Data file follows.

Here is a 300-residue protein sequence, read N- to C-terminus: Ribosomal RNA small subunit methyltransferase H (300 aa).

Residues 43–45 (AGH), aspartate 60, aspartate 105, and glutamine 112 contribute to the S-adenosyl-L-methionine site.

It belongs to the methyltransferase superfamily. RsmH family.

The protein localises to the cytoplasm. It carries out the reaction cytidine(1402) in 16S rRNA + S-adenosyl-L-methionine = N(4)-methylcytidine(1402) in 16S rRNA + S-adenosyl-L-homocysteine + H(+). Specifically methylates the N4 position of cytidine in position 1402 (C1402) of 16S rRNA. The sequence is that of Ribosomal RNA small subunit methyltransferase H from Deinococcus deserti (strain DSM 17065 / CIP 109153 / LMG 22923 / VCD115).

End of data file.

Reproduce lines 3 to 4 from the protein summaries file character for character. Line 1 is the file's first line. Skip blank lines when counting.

It belongs to the methyltransferase superfamily. RsmH family.

The protein localises to the cytoplasm. It carries out the reaction cytidine(1402) in 16S rRNA + S-adenosyl-L-methionine = N(4)-methylcytidine(1402) in 16S rRNA + S-adenosyl-L-homocysteine + H(+). Specifically methylates the N4 position of cytidine in position 1402 (C1402) of 16S rRNA. The sequence is that of Ribosomal RNA small subunit methyltransferase H from Deinococcus deserti (strain DSM 17065 / CIP 109153 / LMG 22923 / VCD115).